Within a few months they were married.

At long last it seemed that life was going to be much better, and it was.  Soon they were expecting their first child and she could hardly wait for the coming birth.  Tragedy struck again, and the little boy ~ perfectly formed and beautiful ~ died in the trauma of birth.  She had never known such grief as this.  But before too long she was pregnant again, and this time a sweet little girl was born alive and healthy, to be followed in the next few years by three more children.  Life was good again.  Her husband's business was growing and prospering.  They built a new home.  He was elected to the city council, and all was well.  

Then dark clouds once more closed in on her life.  The Great Depression which devastated this country in the 1930's wiped out their business almost overnight.  Soon the new house had to go and on top of that, just after moving into a dingy little two room apartment with four children, she discovered she was pregnant once more.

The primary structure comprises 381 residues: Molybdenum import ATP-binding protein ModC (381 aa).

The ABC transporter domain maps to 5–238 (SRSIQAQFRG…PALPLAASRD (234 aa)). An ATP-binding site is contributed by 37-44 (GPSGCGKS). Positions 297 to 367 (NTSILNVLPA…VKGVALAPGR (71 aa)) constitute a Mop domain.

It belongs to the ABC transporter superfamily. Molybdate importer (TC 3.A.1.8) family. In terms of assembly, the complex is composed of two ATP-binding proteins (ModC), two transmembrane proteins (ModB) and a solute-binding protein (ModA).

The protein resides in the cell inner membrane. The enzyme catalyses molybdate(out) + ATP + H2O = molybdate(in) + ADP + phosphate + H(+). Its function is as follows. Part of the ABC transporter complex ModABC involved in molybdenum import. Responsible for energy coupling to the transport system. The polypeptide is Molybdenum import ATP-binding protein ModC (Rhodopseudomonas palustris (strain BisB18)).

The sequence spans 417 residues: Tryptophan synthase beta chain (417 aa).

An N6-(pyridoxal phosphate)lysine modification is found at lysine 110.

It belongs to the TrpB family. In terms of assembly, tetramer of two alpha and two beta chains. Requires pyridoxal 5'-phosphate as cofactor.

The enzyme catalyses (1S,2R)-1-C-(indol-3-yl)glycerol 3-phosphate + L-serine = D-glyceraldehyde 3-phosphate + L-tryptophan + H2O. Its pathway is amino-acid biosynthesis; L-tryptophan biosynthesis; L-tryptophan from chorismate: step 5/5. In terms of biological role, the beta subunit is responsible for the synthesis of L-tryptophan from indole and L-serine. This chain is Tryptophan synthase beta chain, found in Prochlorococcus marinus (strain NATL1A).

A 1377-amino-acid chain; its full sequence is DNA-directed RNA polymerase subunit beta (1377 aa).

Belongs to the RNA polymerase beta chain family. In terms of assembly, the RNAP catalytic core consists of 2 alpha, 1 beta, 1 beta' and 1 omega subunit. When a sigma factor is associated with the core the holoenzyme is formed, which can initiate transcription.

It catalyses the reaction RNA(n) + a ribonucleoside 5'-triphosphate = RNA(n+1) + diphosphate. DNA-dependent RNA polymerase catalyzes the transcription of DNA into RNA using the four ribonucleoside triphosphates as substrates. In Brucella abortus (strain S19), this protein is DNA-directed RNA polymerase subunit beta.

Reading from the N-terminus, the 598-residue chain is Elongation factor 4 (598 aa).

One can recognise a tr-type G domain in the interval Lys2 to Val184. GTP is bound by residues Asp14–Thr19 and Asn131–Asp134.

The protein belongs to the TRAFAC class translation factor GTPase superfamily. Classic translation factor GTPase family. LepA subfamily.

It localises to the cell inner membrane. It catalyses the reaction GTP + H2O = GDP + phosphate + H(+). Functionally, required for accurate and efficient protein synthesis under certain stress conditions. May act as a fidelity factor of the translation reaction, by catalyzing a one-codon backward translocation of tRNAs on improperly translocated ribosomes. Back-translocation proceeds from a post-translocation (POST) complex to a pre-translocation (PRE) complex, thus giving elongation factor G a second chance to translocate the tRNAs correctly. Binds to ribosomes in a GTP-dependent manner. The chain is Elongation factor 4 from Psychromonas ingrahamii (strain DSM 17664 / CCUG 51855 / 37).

It got worse.  As the depression deepened, and no work could be found by her husband, they were forced to sell many of their possessions to buy food and pay rent.

Shortly after the fifth and last baby was born, her husband found work; a thousand miles away from home!  There was no choice; he had to go or the family would starve.  He was gone almost two years.  From his meager salary, he was able to send home a little money and even baskets of food from time to time.  In that dismal time, a few days before Christmas, he sent her the usual monthly check for the bare necessities of life.  From that pittance she managed to save back seven dollar bills to provide a meager Christmas for her children.  Then once more, like the straw that broke the camel's back, tragedy struck.  She was only out of the room for a few moments, but while she was gone the baby boy, now a little over two years old, found the pretty pieces of paper lying on the table.  He managed to drag them down, and merrily tossed them into the fire.  When she came back into the room she saw the last of her Christmas dinner and her hopes going up in smoke.